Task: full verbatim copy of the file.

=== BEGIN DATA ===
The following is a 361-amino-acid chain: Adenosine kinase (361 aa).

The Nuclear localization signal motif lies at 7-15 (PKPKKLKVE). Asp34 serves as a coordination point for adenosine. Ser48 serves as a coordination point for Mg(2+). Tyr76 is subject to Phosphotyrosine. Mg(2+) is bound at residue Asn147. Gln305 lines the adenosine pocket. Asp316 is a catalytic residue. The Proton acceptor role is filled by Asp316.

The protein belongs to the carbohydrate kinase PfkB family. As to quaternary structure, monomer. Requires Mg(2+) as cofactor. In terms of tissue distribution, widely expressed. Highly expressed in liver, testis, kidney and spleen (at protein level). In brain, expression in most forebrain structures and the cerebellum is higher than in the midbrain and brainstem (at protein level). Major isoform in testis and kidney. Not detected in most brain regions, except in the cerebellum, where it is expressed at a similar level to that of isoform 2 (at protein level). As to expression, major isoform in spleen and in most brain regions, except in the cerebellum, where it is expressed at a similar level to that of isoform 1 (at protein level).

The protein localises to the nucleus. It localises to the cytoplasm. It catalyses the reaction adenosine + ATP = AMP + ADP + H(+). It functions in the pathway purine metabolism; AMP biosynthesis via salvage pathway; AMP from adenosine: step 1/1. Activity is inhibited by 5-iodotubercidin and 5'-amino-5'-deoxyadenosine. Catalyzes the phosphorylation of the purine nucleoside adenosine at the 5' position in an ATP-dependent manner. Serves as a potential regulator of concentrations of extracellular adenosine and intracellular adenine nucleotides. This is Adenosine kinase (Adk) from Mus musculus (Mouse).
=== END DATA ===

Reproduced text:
The following is a 361-amino-acid chain: Adenosine kinase (361 aa).

The Nuclear localization signal motif lies at 7-15 (PKPKKLKVE). Asp34 serves as a coordination point for adenosine. Ser48 serves as a coordination point for Mg(2+). Tyr76 is subject to Phosphotyrosine. Mg(2+) is bound at residue Asn147. Gln305 lines the adenosine pocket. Asp316 is a catalytic residue. The Proton acceptor role is filled by Asp316.

The protein belongs to the carbohydrate kinase PfkB family. As to quaternary structure, monomer. Requires Mg(2+) as cofactor. In terms of tissue distribution, widely expressed. Highly expressed in liver, testis, kidney and spleen (at protein level). In brain, expression in most forebrain structures and the cerebellum is higher than in the midbrain and brainstem (at protein level). Major isoform in testis and kidney. Not detected in most brain regions, except in the cerebellum, where it is expressed at a similar level to that of isoform 2 (at protein level). As to expression, major isoform in spleen and in most brain regions, except in the cerebellum, where it is expressed at a similar level to that of isoform 1 (at protein level).

The protein localises to the nucleus. It localises to the cytoplasm. It catalyses the reaction adenosine + ATP = AMP + ADP + H(+). It functions in the pathway purine metabolism; AMP biosynthesis via salvage pathway; AMP from adenosine: step 1/1. Activity is inhibited by 5-iodotubercidin and 5'-amino-5'-deoxyadenosine. Catalyzes the phosphorylation of the purine nucleoside adenosine at the 5' position in an ATP-dependent manner. Serves as a potential regulator of concentrations of extracellular adenosine and intracellular adenine nucleotides. This is Adenosine kinase (Adk) from Mus musculus (Mouse).